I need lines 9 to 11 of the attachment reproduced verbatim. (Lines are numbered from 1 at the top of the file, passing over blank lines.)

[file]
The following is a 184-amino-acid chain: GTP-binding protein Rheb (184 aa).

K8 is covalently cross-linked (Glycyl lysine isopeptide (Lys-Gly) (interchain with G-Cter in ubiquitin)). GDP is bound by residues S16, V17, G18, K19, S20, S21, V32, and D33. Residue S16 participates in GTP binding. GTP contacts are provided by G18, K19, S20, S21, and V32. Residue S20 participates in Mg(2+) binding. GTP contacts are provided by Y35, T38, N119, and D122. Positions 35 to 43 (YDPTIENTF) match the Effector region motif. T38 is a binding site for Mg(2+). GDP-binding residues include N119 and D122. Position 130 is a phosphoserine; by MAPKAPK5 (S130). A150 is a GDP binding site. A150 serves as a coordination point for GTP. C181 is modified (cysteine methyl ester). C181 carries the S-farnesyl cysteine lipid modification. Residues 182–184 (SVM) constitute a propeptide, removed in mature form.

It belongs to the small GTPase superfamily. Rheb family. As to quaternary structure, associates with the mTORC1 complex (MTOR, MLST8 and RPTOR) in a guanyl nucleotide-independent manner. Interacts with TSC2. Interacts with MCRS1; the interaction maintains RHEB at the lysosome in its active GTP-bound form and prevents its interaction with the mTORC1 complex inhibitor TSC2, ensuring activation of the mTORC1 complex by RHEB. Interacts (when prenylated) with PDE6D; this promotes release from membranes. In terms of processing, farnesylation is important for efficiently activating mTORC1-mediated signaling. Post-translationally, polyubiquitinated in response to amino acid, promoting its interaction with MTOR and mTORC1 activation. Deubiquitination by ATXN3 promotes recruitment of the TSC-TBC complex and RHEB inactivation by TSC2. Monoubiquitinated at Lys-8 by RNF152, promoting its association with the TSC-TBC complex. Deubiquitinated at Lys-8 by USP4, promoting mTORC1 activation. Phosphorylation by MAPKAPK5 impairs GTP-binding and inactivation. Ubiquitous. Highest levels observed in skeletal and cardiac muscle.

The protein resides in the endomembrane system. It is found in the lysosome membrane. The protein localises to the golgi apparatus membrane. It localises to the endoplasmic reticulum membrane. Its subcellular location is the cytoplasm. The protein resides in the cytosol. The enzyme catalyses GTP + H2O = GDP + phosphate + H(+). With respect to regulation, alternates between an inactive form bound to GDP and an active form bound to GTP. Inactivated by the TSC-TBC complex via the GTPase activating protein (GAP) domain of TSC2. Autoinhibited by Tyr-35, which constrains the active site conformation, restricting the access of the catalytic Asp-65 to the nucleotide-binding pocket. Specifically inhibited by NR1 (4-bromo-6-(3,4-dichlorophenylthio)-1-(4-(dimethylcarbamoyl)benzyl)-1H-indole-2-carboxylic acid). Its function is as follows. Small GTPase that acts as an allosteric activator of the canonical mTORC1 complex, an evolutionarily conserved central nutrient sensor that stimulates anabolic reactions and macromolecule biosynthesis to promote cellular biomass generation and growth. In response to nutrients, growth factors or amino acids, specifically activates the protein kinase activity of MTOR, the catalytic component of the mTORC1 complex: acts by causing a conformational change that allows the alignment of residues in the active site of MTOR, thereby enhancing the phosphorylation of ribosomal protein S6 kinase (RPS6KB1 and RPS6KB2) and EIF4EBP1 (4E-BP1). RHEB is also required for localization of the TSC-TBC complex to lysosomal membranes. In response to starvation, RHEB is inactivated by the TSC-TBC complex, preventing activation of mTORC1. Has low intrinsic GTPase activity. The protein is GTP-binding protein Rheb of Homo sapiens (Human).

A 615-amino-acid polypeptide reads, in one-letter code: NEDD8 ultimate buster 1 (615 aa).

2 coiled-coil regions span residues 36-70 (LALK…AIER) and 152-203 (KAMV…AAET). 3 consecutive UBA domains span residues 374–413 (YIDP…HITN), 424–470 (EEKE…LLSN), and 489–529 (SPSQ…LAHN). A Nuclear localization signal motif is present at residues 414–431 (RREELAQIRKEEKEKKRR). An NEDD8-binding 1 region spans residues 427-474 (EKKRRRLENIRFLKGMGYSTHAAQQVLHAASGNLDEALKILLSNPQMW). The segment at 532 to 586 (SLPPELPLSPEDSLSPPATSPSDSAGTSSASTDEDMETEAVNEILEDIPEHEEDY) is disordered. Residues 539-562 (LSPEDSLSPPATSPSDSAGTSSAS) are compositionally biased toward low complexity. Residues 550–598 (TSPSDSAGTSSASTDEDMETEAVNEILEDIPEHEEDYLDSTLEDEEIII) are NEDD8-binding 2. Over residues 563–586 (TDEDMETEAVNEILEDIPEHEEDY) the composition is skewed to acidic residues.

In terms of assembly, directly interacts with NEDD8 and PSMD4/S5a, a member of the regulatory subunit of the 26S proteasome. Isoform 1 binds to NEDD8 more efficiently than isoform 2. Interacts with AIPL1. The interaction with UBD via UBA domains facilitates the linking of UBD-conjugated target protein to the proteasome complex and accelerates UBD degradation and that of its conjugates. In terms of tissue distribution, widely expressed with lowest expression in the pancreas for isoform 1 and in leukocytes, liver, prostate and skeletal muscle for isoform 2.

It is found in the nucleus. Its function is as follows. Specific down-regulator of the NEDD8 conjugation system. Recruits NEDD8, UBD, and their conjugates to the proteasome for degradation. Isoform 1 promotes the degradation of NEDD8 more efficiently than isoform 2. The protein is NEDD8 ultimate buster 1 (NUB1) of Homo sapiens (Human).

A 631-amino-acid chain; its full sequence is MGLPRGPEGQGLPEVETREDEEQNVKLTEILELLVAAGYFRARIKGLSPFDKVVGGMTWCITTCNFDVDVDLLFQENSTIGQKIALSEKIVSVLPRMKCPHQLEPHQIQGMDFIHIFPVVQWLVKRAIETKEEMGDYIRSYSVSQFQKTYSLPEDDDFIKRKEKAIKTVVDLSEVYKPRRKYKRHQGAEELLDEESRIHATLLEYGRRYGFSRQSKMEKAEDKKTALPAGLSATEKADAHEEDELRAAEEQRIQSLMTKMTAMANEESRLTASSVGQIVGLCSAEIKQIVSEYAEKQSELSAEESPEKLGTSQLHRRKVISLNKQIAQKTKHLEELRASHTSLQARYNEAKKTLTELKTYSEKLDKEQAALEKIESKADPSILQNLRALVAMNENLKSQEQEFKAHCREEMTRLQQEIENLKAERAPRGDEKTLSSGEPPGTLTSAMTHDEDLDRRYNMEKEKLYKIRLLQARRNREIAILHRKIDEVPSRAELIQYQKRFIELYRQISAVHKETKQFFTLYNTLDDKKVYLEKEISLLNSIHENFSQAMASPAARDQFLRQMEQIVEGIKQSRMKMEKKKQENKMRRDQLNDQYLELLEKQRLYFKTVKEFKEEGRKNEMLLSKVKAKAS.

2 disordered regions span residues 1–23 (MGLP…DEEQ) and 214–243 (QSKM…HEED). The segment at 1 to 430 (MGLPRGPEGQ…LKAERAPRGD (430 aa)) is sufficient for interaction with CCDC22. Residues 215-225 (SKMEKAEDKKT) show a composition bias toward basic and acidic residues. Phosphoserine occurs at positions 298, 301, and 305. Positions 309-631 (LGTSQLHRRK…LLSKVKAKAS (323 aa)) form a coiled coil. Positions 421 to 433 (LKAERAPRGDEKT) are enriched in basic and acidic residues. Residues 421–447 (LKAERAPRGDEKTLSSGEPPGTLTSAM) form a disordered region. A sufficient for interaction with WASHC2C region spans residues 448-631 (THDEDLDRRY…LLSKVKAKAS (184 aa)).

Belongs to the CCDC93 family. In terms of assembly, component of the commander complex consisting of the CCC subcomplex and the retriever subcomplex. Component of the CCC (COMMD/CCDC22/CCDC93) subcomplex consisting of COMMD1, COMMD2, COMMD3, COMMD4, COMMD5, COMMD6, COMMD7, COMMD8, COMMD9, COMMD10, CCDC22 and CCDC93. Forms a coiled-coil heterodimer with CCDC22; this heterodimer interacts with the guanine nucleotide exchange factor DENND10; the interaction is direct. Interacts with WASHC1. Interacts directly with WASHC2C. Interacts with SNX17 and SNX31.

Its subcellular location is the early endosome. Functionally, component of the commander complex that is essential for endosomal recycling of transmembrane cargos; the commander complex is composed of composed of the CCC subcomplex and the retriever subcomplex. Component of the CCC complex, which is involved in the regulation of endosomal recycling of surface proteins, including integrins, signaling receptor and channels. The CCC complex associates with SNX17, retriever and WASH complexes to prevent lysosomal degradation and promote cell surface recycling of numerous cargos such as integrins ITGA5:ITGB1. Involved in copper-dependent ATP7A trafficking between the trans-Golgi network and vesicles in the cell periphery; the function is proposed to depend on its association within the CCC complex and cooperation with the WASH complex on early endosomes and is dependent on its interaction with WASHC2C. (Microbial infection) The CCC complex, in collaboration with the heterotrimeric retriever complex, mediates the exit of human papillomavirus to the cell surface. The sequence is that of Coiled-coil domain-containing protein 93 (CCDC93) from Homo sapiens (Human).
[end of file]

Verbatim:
A 631-amino-acid chain; its full sequence is MGLPRGPEGQGLPEVETREDEEQNVKLTEILELLVAAGYFRARIKGLSPFDKVVGGMTWCITTCNFDVDVDLLFQENSTIGQKIALSEKIVSVLPRMKCPHQLEPHQIQGMDFIHIFPVVQWLVKRAIETKEEMGDYIRSYSVSQFQKTYSLPEDDDFIKRKEKAIKTVVDLSEVYKPRRKYKRHQGAEELLDEESRIHATLLEYGRRYGFSRQSKMEKAEDKKTALPAGLSATEKADAHEEDELRAAEEQRIQSLMTKMTAMANEESRLTASSVGQIVGLCSAEIKQIVSEYAEKQSELSAEESPEKLGTSQLHRRKVISLNKQIAQKTKHLEELRASHTSLQARYNEAKKTLTELKTYSEKLDKEQAALEKIESKADPSILQNLRALVAMNENLKSQEQEFKAHCREEMTRLQQEIENLKAERAPRGDEKTLSSGEPPGTLTSAMTHDEDLDRRYNMEKEKLYKIRLLQARRNREIAILHRKIDEVPSRAELIQYQKRFIELYRQISAVHKETKQFFTLYNTLDDKKVYLEKEISLLNSIHENFSQAMASPAARDQFLRQMEQIVEGIKQSRMKMEKKKQENKMRRDQLNDQYLELLEKQRLYFKTVKEFKEEGRKNEMLLSKVKAKAS.

2 disordered regions span residues 1–23 (MGLP…DEEQ) and 214–243 (QSKM…HEED). The segment at 1 to 430 (MGLPRGPEGQ…LKAERAPRGD (430 aa)) is sufficient for interaction with CCDC22. Residues 215-225 (SKMEKAEDKKT) show a composition bias toward basic and acidic residues. Phosphoserine occurs at positions 298, 301, and 305. Positions 309-631 (LGTSQLHRRK…LLSKVKAKAS (323 aa)) form a coiled coil. Positions 421 to 433 (LKAERAPRGDEKT) are enriched in basic and acidic residues. Residues 421–447 (LKAERAPRGDEKTLSSGEPPGTLTSAM) form a disordered region. A sufficient for interaction with WASHC2C region spans residues 448-631 (THDEDLDRRY…LLSKVKAKAS (184 aa)).

Belongs to the CCDC93 family. In terms of assembly, component of the commander complex consisting of the CCC subcomplex and the retriever subcomplex. Component of the CCC (COMMD/CCDC22/CCDC93) subcomplex consisting of COMMD1, COMMD2, COMMD3, COMMD4, COMMD5, COMMD6, COMMD7, COMMD8, COMMD9, COMMD10, CCDC22 and CCDC93. Forms a coiled-coil heterodimer with CCDC22; this heterodimer interacts with the guanine nucleotide exchange factor DENND10; the interaction is direct. Interacts with WASHC1. Interacts directly with WASHC2C. Interacts with SNX17 and SNX31.